The meteorological conditions under which it snows differ sharply from the weather accompanying the fallout of ice needles and deposition of hoarfrost. At snowfalls, the air temperature and humidity are much higher (with total cloudiness twice as large) than at the other kinds of precipitation during all seasons of the year.

    The weather at the fallout of ice needles is almost similar to hoarfrost deposition conditions, the only difference being a slightly greater frequency of clear weather and middle clouds (along with lower clouds in winter and spring) and greater air humidity and wind speed. Similar weather conditions at these types of precipitation are understandable as the fallout of ice needles and deposition of hoarfrost occur very often simultaneously.

    The occurrence of ice needles is determined by sea air flowing to the inner regions of the cold mainland at the elevations of about 500-1000 m above the ice sheet surface and its sinking due to downward flows.


    Visibility, snowstorms and fogs

    The atmospheric transparency in the inland region of Antarctica is very large. Practically except for water vapor and ice crystals, the air is not polluted with anything. But humidity here is less than anywhere else since precipitation is insignificant and snowstorms are rather rare. Therefore, the meteorological visibility in the station area is quite high. The largest frequency of occurrence of good visibility (of more than 10 km) is observed in summer while that of poor visibility (of up to 1 km) is the largest vice versa in winter and minimum in summer.

    Snowstorms in the station area are seldom due to weak winds. Drifting snow occurs more frequently at the wind speed of up to 8 m/s and the snowstorms at the winds of more than 9 m/s.  The frequency of occurrence of snowstorms changes depending on the snow surface state by seasons of the year. In spring and in summer, when the snow surface is covered with the radiation crust, the frequency of occurrence of snowstorms is minimum. The largest frequency of occurrence of snowstorms is recorded in winter when surface snow is not consolidated.

    There are 106 days with drifting snow on average over a year. Blowing snow is most frequent (50 days a year). The snowstorms with snowfall are observed as single cases and not every year. General snowstorms and snowstorms with snowfalls significantly deteriorate visibility being mainly caused by active cyclones moving along the meridional trajectories and penetrating deep to the continent determining strong wind at the station. This is related to the situation where the New Zealand High ridge above the Ross Sea develops and intensifies. The development of this typically altitudinal ridge leads to the cyclone near the Balleny Islands exiting to the ice continent. The Vostok station in this case is located at the southwestern periphery of depression. The transformed Antarctic sea air flows along the western ridge periphery to the continent bring middle and high-level clouds to the station, cause snowfalls, snowstorms, wind change to stronger southerly winds and visibility deterioration up to 2-4 km and less.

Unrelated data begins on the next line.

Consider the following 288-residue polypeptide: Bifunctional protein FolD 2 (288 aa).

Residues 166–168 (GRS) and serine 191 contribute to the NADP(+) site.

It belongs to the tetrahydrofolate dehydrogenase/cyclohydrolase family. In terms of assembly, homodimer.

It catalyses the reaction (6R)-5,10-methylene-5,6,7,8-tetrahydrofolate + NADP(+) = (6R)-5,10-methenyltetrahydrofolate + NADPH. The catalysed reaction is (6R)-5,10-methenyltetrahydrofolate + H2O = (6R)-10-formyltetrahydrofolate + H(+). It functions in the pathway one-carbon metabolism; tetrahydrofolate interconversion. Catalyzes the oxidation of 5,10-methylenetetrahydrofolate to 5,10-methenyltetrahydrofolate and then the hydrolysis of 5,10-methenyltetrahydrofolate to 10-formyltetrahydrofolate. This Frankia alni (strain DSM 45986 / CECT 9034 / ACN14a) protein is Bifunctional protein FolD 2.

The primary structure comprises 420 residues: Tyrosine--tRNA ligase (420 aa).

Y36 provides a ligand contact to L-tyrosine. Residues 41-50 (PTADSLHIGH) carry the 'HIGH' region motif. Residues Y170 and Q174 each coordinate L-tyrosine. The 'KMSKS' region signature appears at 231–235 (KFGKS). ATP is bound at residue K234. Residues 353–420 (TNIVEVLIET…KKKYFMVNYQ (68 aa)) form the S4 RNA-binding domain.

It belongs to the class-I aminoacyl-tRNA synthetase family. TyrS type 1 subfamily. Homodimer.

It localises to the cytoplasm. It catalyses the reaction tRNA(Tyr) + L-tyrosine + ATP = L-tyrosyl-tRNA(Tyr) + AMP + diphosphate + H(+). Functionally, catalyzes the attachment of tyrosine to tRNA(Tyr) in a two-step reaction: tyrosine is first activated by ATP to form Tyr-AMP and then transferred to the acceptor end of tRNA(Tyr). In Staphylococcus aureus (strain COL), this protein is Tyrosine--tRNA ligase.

Fogs and haze produced by ice crystals are typical of the inland regions of Antarctica. There are 42 days with fog and 166 days with haze on average for a year. In summer, fog is observed one day a month while during the other seasons, fog in the station area is observed 4 days a month. The largest number of days with haze is 16 a month in winter and minimum 8 days a month in summer. Average duration of fog and haze is also the largest in winter and the least in summer. Fog and haze form in the Antarctic High at calm and cloudless weather.

    Especially dangerous phenomena at the station

    Especially dangerous phenomena include low air temperatures, the more so if they are accompanied with increasing wind. For example, the temperature below –75o C at the wind increase of up to 11 m/s was observed at the station in August 1978. Under such conditions, the time of staying in the open air of people is significantly limited. By the maximum permissible duration of stay outside buildings is meant the time over which the initial human body surface temperature will decrease to the value dangerous for health.

    A dangerous phenomenon such as snow fog is also quite frequent. It presents the formation of the finest indiscernible by human eye snow particles and ice crystals above the snow surface due to water vapor sublimation at strong surface inversions. The horizontal visibility decreases to 1 m. The snow fog unlike the ice fog and the clouds near the snow surface never produces a halo around the Sun.

    At calm weather, frost or ice fog and haze occur in the central parts of anticyclones and ridges. At the wind speed of 3 to 5 m/s, a phenomenon of the “snow mist” can occur caused by fine snow dust in the air after the snowstorm or at the formation of the snow fog. The visibility during the “snow mist” like in the presence of the snow fig disappears. The absence of visibility makes the snow mist an especially dangerous phenomenon.